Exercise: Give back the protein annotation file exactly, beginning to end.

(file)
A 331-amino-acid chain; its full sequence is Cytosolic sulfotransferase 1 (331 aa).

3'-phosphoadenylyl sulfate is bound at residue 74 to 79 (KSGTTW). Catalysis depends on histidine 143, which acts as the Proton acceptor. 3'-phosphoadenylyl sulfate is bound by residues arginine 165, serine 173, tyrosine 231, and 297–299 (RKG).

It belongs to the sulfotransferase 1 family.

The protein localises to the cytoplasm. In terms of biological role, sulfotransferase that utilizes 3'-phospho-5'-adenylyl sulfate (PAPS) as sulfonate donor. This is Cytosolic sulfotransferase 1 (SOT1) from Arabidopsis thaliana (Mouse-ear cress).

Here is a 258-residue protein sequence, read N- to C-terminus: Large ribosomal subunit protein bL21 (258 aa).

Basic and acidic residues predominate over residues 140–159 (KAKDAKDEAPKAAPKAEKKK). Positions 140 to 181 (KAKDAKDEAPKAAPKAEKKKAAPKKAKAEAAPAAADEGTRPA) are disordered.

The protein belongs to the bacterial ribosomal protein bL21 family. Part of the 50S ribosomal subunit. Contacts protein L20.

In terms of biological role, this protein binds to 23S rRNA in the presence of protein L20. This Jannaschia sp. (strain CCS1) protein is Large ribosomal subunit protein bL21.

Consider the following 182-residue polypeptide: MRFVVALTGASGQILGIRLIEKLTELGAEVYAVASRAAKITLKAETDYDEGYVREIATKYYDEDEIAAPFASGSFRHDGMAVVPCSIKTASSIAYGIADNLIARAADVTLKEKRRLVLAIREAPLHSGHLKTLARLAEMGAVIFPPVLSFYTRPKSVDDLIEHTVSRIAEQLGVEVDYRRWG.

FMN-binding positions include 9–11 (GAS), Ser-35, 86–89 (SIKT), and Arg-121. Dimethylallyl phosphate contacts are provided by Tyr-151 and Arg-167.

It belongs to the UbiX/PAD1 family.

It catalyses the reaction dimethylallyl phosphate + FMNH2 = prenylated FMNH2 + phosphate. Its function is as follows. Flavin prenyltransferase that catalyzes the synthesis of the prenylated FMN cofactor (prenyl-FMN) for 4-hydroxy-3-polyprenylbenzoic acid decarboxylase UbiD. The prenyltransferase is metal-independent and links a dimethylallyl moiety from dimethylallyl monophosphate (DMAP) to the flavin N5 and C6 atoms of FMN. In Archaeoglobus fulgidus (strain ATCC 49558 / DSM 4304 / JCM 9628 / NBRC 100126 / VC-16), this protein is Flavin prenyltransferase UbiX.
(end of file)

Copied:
A 331-amino-acid chain; its full sequence is Cytosolic sulfotransferase 1 (331 aa).

3'-phosphoadenylyl sulfate is bound at residue 74 to 79 (KSGTTW). Catalysis depends on histidine 143, which acts as the Proton acceptor. 3'-phosphoadenylyl sulfate is bound by residues arginine 165, serine 173, tyrosine 231, and 297–299 (RKG).

It belongs to the sulfotransferase 1 family.

The protein localises to the cytoplasm. In terms of biological role, sulfotransferase that utilizes 3'-phospho-5'-adenylyl sulfate (PAPS) as sulfonate donor. This is Cytosolic sulfotransferase 1 (SOT1) from Arabidopsis thaliana (Mouse-ear cress).

Here is a 258-residue protein sequence, read N- to C-terminus: Large ribosomal subunit protein bL21 (258 aa).

Basic and acidic residues predominate over residues 140–159 (KAKDAKDEAPKAAPKAEKKK). Positions 140 to 181 (KAKDAKDEAPKAAPKAEKKKAAPKKAKAEAAPAAADEGTRPA) are disordered.

The protein belongs to the bacterial ribosomal protein bL21 family. Part of the 50S ribosomal subunit. Contacts protein L20.

In terms of biological role, this protein binds to 23S rRNA in the presence of protein L20. This Jannaschia sp. (strain CCS1) protein is Large ribosomal subunit protein bL21.

Consider the following 182-residue polypeptide: MRFVVALTGASGQILGIRLIEKLTELGAEVYAVASRAAKITLKAETDYDEGYVREIATKYYDEDEIAAPFASGSFRHDGMAVVPCSIKTASSIAYGIADNLIARAADVTLKEKRRLVLAIREAPLHSGHLKTLARLAEMGAVIFPPVLSFYTRPKSVDDLIEHTVSRIAEQLGVEVDYRRWG.

FMN-binding positions include 9–11 (GAS), Ser-35, 86–89 (SIKT), and Arg-121. Dimethylallyl phosphate contacts are provided by Tyr-151 and Arg-167.

It belongs to the UbiX/PAD1 family.

It catalyses the reaction dimethylallyl phosphate + FMNH2 = prenylated FMNH2 + phosphate. Its function is as follows. Flavin prenyltransferase that catalyzes the synthesis of the prenylated FMN cofactor (prenyl-FMN) for 4-hydroxy-3-polyprenylbenzoic acid decarboxylase UbiD. The prenyltransferase is metal-independent and links a dimethylallyl moiety from dimethylallyl monophosphate (DMAP) to the flavin N5 and C6 atoms of FMN. In Archaeoglobus fulgidus (strain ATCC 49558 / DSM 4304 / JCM 9628 / NBRC 100126 / VC-16), this protein is Flavin prenyltransferase UbiX.